In the recent 2021 UK budget the chancellor of the Exchequer, Rishi Sunak, laid out several Covid-19 support schemes and outlined plans for the UK’s post-pandemic recovery.
Sunak revealed that total government coronavirus spending will reach £407bn, and said that there are ‘huge challenges’ in the road ahead to address these record levels of borrowing.
We give an overview of the key Budget 2021 takeaways in this article.
Tax thresholds will be frozen
The Income tax and National Insurance thresholds (determining how much of your income is taxed) will increase for the 2021-22 tax year next April, but following this will be frozen until 2026.
The personal allowance will also increase from £12,500 to £12,570 next year, remaining at this rate for five years. For higher taxpayers, the threshold will rise from £50,000 to £50,270, where it will also be frozen.
Technically this isn’t a tax rise, but it means many will pay tax on more of their income than they would have if the thresholds had slowly risen over the coming years.
Furlough scheme extended
The furlough scheme had been due to end on 30th Apri - however Sunak announced this will now continue until the end of September 2021. Those on furlough will continue to receive 80% of their wages from the government, capped at £2,500 a month.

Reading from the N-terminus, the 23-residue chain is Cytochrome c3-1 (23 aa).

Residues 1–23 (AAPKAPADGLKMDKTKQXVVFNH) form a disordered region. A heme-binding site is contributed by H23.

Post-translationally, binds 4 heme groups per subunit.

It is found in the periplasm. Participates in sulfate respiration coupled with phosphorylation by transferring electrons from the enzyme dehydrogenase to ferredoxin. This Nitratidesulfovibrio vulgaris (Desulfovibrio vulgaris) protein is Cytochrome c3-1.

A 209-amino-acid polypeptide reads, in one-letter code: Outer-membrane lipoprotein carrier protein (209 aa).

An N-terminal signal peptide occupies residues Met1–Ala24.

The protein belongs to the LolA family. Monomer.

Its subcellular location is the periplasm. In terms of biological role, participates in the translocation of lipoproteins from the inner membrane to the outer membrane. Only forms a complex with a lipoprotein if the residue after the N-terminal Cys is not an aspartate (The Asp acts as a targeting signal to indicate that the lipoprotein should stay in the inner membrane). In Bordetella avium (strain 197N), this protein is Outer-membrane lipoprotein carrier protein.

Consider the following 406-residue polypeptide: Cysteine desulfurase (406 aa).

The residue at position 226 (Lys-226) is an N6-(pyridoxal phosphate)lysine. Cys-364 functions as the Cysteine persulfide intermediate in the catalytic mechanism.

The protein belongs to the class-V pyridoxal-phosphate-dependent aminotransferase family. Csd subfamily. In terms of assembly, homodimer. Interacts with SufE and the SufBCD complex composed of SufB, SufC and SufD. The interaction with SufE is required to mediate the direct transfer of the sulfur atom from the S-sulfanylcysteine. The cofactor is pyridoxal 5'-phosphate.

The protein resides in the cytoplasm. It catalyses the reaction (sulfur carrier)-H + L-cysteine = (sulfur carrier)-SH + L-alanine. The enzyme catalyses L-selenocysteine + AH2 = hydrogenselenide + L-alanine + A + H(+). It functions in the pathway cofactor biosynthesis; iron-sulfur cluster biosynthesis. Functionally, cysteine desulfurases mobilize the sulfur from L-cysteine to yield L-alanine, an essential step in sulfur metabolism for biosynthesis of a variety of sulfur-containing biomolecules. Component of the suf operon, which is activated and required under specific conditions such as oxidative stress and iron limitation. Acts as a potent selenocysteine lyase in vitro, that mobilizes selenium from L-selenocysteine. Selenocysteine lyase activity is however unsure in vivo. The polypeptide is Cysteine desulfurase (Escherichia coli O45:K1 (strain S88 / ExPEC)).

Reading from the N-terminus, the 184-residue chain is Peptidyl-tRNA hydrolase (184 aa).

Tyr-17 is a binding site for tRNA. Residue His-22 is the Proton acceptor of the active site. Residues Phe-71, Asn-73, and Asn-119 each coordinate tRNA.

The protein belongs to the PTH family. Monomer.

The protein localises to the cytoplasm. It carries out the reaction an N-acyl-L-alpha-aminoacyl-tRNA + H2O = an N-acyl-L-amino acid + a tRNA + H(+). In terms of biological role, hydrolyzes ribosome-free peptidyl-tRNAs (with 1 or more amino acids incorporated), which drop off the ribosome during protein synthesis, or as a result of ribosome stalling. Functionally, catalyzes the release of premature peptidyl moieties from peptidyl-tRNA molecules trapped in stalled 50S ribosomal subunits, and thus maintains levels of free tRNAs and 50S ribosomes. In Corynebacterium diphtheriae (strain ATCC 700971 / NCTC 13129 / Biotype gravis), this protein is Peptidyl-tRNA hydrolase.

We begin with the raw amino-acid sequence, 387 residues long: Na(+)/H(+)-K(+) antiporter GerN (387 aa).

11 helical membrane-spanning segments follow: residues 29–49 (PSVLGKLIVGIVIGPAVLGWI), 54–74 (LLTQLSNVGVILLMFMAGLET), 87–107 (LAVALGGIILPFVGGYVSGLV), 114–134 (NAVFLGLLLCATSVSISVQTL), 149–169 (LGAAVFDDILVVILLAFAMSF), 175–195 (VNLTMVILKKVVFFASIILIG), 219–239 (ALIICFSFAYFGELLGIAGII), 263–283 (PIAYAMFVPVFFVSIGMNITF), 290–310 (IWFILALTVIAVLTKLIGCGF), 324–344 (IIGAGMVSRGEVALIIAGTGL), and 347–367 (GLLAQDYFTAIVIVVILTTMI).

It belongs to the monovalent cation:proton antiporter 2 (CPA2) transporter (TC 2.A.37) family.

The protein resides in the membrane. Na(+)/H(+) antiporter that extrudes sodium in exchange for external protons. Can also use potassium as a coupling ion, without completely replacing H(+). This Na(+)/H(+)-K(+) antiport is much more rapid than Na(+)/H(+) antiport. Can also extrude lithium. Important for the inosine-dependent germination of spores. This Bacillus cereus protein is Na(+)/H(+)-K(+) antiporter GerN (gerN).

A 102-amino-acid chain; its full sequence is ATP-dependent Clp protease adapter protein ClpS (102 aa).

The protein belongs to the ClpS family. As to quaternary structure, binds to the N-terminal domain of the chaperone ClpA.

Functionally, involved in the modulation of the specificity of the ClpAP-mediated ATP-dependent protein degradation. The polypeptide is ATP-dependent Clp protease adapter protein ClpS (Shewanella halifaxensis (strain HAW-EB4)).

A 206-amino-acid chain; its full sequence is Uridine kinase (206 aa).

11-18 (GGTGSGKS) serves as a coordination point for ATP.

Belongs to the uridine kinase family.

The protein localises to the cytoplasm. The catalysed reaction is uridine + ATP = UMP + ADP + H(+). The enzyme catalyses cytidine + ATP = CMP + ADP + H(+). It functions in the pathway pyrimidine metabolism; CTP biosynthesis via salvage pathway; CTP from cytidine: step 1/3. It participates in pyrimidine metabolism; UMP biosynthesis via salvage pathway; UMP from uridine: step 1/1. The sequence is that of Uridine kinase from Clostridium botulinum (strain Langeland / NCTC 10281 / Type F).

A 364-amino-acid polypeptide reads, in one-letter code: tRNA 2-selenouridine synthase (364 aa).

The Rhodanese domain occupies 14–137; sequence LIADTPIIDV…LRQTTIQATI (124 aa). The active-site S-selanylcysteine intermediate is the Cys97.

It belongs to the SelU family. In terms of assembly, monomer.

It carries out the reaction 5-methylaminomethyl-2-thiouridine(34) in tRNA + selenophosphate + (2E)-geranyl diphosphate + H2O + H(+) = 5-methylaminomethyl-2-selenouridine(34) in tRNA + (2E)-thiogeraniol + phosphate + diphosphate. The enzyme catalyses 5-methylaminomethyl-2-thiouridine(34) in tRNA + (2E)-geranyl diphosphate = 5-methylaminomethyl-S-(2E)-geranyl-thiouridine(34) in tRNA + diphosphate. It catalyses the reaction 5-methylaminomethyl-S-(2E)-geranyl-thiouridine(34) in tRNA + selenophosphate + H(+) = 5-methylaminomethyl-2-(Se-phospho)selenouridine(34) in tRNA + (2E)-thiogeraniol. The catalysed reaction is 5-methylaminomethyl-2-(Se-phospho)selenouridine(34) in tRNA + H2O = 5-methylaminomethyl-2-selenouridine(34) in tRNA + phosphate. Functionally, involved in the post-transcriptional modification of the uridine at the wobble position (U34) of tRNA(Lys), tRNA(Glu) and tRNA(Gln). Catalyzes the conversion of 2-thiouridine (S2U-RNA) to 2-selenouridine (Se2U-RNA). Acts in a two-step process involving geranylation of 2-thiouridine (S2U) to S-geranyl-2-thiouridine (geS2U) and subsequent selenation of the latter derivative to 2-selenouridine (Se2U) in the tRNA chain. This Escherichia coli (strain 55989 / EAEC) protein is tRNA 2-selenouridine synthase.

Employers will have to contribute towards the hours their staff are not working, paying 10% from July and 20% from August.
Help for the self-employed
Details were announced for subsequent (fourth and fifth) payments for the self-employed income support scheme (SEISS).
The fourth payment for February, March and April, will cover up to 80% of average monthly profits (capped at £2,500). The fifth and final payment will cover May to September, and its size will depend on lost turnover turnover.
The increase in Universal Credit of £20 per week uplift will be extended for another six months, Sunak confirmed. after much campaigning. There has been a large amount of campaigning regarding this to either be extended or made permanent to help stave off poverty for many families and individuals. It’s estimated that 39% of all universal credit claims since the benefit was introduced were made last year.
Stamp duty and mortgages
The temporary stamp duty holiday has been extended beyond the 31st March deadline until 30th June, offering 0% stamp duty on the first £500,000 of property purchases. This will then be reduced to £250,000 from 1st July to 30th September, returning to normal from October.
Plans were also confirmed for the government to guarantee 95% LTV mortgages to help first-time buyers get on the property ladder.
Sunak confirmed a corporation tax rise, from the historic low of 19% to 25%. This still means the UK has the lowest corporation tax rate out of all G7 nations.
The rise will come into force from 2023, and it’s estimated 10% of companies will have to pay this higher rate. Businesses with profits under £50,000 will still pay 19%.
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